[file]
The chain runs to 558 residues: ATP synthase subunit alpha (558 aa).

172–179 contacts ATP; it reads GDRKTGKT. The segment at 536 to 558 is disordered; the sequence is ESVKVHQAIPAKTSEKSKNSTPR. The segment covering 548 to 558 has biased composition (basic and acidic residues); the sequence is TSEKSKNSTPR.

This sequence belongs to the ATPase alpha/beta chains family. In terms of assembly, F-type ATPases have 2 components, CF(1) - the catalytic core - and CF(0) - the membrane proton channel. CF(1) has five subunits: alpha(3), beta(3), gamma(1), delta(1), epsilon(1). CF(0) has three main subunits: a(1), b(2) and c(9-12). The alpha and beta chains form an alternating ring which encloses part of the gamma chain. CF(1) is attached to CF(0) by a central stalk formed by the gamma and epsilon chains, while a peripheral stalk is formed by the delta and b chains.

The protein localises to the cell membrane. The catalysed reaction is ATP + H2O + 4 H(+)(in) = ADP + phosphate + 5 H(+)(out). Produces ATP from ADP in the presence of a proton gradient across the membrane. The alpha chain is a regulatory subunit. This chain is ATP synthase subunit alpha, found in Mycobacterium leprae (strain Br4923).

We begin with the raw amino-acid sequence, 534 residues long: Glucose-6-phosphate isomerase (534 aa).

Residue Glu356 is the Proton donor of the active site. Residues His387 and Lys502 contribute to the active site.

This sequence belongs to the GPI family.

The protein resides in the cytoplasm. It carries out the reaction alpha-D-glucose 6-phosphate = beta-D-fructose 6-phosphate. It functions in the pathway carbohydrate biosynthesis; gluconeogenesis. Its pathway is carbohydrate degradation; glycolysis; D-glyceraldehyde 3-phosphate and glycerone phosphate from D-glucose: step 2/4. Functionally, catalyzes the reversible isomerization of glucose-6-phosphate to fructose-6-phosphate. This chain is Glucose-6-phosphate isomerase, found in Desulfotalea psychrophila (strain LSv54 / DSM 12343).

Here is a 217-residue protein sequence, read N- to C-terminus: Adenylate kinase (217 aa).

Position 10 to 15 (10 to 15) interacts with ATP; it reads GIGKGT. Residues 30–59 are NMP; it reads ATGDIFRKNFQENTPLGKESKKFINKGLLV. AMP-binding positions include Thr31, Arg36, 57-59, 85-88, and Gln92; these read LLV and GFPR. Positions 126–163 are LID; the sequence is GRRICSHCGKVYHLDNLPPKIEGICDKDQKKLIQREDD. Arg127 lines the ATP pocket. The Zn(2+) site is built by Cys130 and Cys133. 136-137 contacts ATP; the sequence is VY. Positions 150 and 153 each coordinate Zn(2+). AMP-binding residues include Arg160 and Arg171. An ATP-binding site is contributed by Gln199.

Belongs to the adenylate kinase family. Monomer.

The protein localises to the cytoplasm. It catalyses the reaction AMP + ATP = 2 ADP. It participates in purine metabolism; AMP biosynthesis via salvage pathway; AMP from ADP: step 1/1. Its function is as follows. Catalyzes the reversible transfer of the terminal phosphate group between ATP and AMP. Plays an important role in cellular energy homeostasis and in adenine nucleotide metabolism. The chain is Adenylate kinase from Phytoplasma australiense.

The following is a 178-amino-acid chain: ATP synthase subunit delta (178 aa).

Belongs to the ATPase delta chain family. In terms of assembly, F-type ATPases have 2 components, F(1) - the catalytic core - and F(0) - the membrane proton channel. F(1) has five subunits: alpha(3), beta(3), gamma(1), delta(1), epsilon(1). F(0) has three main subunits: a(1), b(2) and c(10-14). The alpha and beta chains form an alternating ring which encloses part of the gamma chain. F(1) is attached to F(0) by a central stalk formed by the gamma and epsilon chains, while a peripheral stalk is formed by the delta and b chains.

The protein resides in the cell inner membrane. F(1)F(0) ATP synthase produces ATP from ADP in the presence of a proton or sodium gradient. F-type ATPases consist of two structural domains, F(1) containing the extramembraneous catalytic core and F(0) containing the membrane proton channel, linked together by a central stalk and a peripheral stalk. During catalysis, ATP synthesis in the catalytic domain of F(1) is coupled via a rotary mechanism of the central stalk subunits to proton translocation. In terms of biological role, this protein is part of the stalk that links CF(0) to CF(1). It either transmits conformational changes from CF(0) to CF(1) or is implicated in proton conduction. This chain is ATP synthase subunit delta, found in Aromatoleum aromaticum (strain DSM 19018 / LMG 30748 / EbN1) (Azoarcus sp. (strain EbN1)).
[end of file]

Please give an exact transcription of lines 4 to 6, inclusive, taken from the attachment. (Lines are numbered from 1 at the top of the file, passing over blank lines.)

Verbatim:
The protein localises to the cell membrane. The catalysed reaction is ATP + H2O + 4 H(+)(in) = ADP + phosphate + 5 H(+)(out). Produces ATP from ADP in the presence of a proton gradient across the membrane. The alpha chain is a regulatory subunit. This chain is ATP synthase subunit alpha, found in Mycobacterium leprae (strain Br4923).

We begin with the raw amino-acid sequence, 534 residues long: Glucose-6-phosphate isomerase (534 aa).

Residue Glu356 is the Proton donor of the active site. Residues His387 and Lys502 contribute to the active site.